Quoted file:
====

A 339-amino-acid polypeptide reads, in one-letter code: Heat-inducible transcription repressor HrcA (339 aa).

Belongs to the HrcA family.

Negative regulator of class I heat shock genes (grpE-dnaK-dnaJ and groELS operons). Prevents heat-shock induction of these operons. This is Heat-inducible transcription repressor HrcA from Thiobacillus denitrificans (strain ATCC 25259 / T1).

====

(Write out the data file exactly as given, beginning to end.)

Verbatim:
A 339-amino-acid polypeptide reads, in one-letter code: Heat-inducible transcription repressor HrcA (339 aa).

Belongs to the HrcA family.

Negative regulator of class I heat shock genes (grpE-dnaK-dnaJ and groELS operons). Prevents heat-shock induction of these operons. This is Heat-inducible transcription repressor HrcA from Thiobacillus denitrificans (strain ATCC 25259 / T1).